Über den Autor
Neil J. Salkind received his PhD from the University of Maryland in Human Development, and after teaching for 35 years at the University of Kansas, he remains as a Professor Emeritus in the Department of Psychology and Research in Education, where he continues to collaborate with colleagues and work with students. His early interests were in the area of children's cognitive development, and after research in the areas of cognitive style and (what was then known as) hyperactivity, he was a postdoctoral fellow at the University of North Carolina's Bush Center for Child and Family Policy. His work then changed direction and the focus was on child and family policy, specifically the impact of alternative forms of public support on various child and family outcomes. He has delivered more than 150 professional papers and presentations; written more than 100 trade and textbooks; and is the author of Statistics for People Who (Think They) Hate Statistics (Sage), Theories of Human Development (Sage), and Exploring Research (Prentice Hall). He has edited several encyclopedias, including the Encyclopedia of Human Development, the Encyclopedia of Measurement and Statistics, and the recently published Encyclopedia of Research Design. He was editor of Child Development Abstracts and Bibliography for 13 years and lives in Lawrence, Kansas, where he likes to letterpress print (see https://sites.google.com/site/bigboypressofks/ for more), read, swim with the Lawrence River City Sharks, bake brownies (see the recipe at http://www.statisticsforpeople.com/The_Brown.html), and poke around old Volvos and old houses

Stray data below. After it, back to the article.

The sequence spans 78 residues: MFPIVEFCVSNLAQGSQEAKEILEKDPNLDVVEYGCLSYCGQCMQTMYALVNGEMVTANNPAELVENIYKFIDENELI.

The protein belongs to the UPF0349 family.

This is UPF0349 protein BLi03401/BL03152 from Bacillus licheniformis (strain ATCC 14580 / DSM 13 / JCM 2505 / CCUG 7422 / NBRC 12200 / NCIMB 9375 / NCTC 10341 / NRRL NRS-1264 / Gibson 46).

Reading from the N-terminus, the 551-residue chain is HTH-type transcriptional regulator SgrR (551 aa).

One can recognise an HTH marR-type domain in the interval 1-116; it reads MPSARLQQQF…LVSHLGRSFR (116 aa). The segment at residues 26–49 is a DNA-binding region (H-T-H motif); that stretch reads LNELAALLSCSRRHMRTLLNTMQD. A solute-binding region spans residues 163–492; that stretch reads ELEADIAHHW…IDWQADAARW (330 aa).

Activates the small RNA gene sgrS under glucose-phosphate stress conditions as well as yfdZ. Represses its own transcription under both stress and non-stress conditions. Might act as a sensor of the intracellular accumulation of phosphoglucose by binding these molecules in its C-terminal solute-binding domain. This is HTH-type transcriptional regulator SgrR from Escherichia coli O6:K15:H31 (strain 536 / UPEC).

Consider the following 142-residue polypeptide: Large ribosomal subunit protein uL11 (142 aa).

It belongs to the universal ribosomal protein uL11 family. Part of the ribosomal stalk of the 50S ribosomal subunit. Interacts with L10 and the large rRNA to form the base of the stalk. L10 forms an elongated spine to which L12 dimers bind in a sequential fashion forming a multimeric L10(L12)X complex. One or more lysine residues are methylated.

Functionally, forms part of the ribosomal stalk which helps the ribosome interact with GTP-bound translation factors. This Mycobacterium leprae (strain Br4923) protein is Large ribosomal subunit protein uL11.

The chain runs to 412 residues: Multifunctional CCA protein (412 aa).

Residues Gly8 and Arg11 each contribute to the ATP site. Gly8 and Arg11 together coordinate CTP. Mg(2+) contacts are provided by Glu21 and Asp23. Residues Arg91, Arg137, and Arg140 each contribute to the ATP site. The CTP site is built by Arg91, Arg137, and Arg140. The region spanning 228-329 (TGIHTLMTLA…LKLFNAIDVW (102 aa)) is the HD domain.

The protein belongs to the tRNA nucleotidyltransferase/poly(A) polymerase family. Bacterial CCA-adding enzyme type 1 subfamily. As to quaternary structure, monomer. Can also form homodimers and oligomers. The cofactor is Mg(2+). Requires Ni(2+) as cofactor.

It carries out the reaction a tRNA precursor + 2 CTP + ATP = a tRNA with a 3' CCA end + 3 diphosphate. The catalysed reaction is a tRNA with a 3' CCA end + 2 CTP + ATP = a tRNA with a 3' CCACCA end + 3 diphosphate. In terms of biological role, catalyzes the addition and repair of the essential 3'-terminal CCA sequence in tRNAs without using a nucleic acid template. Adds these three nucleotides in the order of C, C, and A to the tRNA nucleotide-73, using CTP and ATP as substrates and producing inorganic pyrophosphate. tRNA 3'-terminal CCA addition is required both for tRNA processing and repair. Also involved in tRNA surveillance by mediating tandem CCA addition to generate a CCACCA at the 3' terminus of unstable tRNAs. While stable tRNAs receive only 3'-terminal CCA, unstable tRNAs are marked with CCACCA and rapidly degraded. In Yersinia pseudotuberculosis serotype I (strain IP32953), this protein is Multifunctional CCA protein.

The bestselling text Statistics for People Who (Think They) Hate Statistics is the basis for this completely adapted Excel 2010 version. Author Neil J. Salkind presents an often intimidating and difficult subject in a way that is informative, personable, and clear. Researchers and students who find themselves uncomfortable with the analysis portion of their work will appreciate this bookÆs unhurried pace and thorough, friendly presentation. Salkind begins the Excel version with a complete introduction to the software, and shows the students how to install the Excel Analysis ToolPak option (free) to earn access to a host of new and very useful analytical techniques. He then walks students through various statistical procedures, beginning with correlations and graphical representation of data and ending with inferential techniques and analysis of variance. Pedagogical features include sidebars offering additional technical information about the topic and set-off points that reinforce major themes. Finally, questions to chapter exercises, a complete glossary, and extensive Excel functionality are located at the back of the book. This Third Edition is updated for use with Excel 2010.